Growing C.S. Major Sparks Excitement and Frustration

Melanie Rotax, Contributing Writer

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Growing C.S.  Major Sparks Excitement and Frustration


By Melanie Rotax

Contributing Writer


In recent years, Clark’s computer science (CS) program has seen a sharp increase in majors, a source of both excitement and anxiety for students and faculty. According to Elissa Lu from Clark’s Office of Strategic Analytics and Institutional Research, the number of CS majors has more than doubled since 2013, from 26 to 53 students. As a result, course enrollments in the major have drastically increased, from 149 students in the fall 2013 semester to 275 this semester.

Professor Ken Basye said that course enrollments and majors have been steadily increasing since he returned to work in Clark’s Math and CS Department three years ago. Both have risen more than 40 percent in the past year alone, he said.

Professor Frederic Green, Chair of the Computer Science Program, attributes this to a spike in employment opportunities in STEM fields in general, but especially in computer science. “In the mid-aughts there was a general downturn in enrollments across the country. Since approximately 2011, things have turned around,” he said.

The major has also grown in diversity. “In computer science, women are underrepresented across the whole country. In the past few years, along with the increase of CS enrollment, we also see more women students, which we are excited about,” said Professor Li Han, the only female professor in the major. “Fifteen years ago when I started, I think for a while we only had one female student. But now I can easily count ten.”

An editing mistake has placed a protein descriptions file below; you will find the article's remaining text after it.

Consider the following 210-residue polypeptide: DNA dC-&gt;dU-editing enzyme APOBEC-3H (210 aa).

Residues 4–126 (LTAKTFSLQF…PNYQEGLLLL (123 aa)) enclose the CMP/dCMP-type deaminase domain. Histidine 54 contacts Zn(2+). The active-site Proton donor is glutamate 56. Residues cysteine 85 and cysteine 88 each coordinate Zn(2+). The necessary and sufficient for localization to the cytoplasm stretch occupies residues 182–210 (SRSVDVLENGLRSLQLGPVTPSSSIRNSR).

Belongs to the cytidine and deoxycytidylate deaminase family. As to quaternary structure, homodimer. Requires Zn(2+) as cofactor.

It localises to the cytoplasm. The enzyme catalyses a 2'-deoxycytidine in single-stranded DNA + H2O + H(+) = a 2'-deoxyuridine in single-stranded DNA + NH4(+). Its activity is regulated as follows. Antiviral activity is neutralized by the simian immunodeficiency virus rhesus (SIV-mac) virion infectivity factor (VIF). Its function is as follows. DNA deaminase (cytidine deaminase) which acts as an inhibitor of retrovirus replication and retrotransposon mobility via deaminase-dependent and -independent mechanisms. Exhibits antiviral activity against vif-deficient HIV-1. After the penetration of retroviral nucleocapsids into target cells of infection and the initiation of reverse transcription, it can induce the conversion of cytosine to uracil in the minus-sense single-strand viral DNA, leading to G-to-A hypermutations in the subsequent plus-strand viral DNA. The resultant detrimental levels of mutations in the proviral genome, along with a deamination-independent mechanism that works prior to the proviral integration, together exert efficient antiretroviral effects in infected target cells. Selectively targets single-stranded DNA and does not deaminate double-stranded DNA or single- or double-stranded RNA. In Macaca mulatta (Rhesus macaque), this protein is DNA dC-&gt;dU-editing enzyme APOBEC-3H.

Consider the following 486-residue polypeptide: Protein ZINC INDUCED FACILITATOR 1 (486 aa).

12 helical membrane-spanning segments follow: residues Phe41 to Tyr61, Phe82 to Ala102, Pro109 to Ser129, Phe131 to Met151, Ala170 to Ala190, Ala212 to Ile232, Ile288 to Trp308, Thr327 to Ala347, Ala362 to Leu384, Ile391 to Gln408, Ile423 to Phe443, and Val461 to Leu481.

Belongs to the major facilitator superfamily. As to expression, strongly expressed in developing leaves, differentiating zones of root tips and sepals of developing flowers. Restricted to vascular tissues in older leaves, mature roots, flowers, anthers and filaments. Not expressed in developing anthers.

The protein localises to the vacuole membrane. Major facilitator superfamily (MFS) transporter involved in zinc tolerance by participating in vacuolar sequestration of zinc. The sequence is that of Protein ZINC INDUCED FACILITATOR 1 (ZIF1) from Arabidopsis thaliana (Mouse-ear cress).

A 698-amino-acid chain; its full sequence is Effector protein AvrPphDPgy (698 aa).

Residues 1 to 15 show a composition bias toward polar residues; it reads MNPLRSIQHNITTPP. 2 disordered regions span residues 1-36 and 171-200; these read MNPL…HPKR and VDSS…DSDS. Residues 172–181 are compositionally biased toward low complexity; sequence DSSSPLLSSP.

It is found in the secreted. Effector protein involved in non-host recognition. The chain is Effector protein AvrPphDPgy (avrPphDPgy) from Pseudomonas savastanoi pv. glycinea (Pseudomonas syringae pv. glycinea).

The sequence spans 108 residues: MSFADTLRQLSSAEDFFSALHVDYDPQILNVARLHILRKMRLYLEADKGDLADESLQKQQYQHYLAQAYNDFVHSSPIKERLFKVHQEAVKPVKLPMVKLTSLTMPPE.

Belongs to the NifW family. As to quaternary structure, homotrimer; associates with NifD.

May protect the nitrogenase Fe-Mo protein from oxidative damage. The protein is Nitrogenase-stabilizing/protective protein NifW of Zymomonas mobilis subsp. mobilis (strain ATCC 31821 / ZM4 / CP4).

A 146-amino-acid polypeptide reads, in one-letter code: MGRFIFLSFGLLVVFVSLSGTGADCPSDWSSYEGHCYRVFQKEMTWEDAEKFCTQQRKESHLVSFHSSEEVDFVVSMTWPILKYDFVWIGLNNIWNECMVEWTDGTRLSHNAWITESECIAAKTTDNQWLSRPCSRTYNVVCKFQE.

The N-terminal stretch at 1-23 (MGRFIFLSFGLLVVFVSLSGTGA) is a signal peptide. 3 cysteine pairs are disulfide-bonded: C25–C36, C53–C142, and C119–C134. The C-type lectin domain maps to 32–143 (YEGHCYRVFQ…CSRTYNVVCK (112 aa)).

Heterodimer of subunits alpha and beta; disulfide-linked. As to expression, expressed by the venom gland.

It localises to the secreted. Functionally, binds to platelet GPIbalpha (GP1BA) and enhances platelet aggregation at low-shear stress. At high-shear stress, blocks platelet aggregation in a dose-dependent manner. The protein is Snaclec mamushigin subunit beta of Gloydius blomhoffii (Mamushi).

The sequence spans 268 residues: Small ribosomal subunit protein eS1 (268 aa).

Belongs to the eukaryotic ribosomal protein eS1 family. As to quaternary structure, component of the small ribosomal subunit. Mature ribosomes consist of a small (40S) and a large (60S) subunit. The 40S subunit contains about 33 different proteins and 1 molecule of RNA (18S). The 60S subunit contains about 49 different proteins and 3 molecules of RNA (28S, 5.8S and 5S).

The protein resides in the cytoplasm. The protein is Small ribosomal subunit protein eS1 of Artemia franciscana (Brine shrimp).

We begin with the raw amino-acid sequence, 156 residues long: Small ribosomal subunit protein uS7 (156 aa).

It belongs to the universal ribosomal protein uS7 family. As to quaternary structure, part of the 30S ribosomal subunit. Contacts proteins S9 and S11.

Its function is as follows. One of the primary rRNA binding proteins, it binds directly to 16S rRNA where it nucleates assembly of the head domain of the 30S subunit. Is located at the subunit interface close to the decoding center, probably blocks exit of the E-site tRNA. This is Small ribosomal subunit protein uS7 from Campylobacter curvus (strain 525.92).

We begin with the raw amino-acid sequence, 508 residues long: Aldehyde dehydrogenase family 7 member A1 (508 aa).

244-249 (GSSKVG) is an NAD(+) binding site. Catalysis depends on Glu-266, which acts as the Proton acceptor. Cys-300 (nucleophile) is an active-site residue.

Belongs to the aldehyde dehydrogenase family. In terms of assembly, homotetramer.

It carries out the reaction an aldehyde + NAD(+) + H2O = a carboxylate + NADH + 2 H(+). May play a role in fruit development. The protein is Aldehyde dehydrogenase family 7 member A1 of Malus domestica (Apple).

Samantha Hughson (‘19), a junior CS major, works in admissions, as a TA for the CS department, and is the president and co-founder of Clark’s Women in STEM club. She said that she’s seen the number of women in the major double since she’s been at Clark.

Hughson’s work in admissions includes creating personalized outreach videos for admitted students interested in the CS and math programs. “I had to make 52 videos for math and computer science for reaching out to prospective students,” she said, “which is a lot especially for [Clark] not [being] a big-name school in CS.”

Professors Han, Basye, and Green share a sentiment of excitement over the growing popularity of the major. “Overall, we’re really pleased. It gives us a certain amount of what you might call growing pains. That’s kind of a good problem to have as far as we’re concerned,” said Basye.

“It’s not just the quantity that has increased, it’s also the quality and motivation of the students,” said Green. Both Han and Green were proud to share that in the past few years they’ve had students go on to work at big-name companies in the industry such as Facebook, Amazon, Google, and Microsoft. Others went on to graduate school programs at schools as revered as Carnegie Mellon and Boston University.

The recent influx in highly motivated students has allowed for more undergraduate research and student clubs tied to the program.